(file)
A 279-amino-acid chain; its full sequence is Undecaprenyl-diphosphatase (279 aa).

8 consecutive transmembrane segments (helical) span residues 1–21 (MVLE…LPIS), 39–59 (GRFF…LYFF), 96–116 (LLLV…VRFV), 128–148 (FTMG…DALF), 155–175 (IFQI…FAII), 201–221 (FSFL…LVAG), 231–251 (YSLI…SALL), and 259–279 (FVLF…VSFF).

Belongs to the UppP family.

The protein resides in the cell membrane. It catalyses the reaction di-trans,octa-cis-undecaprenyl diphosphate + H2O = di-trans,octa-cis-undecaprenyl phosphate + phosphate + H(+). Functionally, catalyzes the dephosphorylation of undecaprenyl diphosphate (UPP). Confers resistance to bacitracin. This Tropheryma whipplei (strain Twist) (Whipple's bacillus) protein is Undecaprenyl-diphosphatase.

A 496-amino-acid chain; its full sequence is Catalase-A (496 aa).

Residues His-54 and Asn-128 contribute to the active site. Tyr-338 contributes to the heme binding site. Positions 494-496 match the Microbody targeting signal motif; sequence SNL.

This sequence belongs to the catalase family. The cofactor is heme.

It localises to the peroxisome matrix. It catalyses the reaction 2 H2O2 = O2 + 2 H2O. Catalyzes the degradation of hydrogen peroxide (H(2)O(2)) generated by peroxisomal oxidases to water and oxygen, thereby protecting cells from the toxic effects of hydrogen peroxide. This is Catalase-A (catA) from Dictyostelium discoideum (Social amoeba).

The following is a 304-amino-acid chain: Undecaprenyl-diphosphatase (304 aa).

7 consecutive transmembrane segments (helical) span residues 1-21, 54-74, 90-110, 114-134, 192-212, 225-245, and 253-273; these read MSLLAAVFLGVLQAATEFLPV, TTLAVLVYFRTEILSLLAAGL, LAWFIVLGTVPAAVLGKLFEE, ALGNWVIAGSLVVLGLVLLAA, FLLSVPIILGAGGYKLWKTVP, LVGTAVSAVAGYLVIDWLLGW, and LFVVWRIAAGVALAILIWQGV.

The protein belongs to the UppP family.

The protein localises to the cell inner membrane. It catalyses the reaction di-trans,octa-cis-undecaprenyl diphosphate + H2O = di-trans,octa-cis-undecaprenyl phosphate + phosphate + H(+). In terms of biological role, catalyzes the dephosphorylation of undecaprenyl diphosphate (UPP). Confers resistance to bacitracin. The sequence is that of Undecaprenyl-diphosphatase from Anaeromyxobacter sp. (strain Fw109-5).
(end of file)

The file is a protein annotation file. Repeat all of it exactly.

A 279-amino-acid chain; its full sequence is Undecaprenyl-diphosphatase (279 aa).

8 consecutive transmembrane segments (helical) span residues 1–21 (MVLE…LPIS), 39–59 (GRFF…LYFF), 96–116 (LLLV…VRFV), 128–148 (FTMG…DALF), 155–175 (IFQI…FAII), 201–221 (FSFL…LVAG), 231–251 (YSLI…SALL), and 259–279 (FVLF…VSFF).

Belongs to the UppP family.

The protein resides in the cell membrane. It catalyses the reaction di-trans,octa-cis-undecaprenyl diphosphate + H2O = di-trans,octa-cis-undecaprenyl phosphate + phosphate + H(+). Functionally, catalyzes the dephosphorylation of undecaprenyl diphosphate (UPP). Confers resistance to bacitracin. This Tropheryma whipplei (strain Twist) (Whipple's bacillus) protein is Undecaprenyl-diphosphatase.

A 496-amino-acid chain; its full sequence is Catalase-A (496 aa).

Residues His-54 and Asn-128 contribute to the active site. Tyr-338 contributes to the heme binding site. Positions 494-496 match the Microbody targeting signal motif; sequence SNL.

This sequence belongs to the catalase family. The cofactor is heme.

It localises to the peroxisome matrix. It catalyses the reaction 2 H2O2 = O2 + 2 H2O. Catalyzes the degradation of hydrogen peroxide (H(2)O(2)) generated by peroxisomal oxidases to water and oxygen, thereby protecting cells from the toxic effects of hydrogen peroxide. This is Catalase-A (catA) from Dictyostelium discoideum (Social amoeba).

The following is a 304-amino-acid chain: Undecaprenyl-diphosphatase (304 aa).

7 consecutive transmembrane segments (helical) span residues 1-21, 54-74, 90-110, 114-134, 192-212, 225-245, and 253-273; these read MSLLAAVFLGVLQAATEFLPV, TTLAVLVYFRTEILSLLAAGL, LAWFIVLGTVPAAVLGKLFEE, ALGNWVIAGSLVVLGLVLLAA, FLLSVPIILGAGGYKLWKTVP, LVGTAVSAVAGYLVIDWLLGW, and LFVVWRIAAGVALAILIWQGV.

The protein belongs to the UppP family.

The protein localises to the cell inner membrane. It catalyses the reaction di-trans,octa-cis-undecaprenyl diphosphate + H2O = di-trans,octa-cis-undecaprenyl phosphate + phosphate + H(+). In terms of biological role, catalyzes the dephosphorylation of undecaprenyl diphosphate (UPP). Confers resistance to bacitracin. The sequence is that of Undecaprenyl-diphosphatase from Anaeromyxobacter sp. (strain Fw109-5).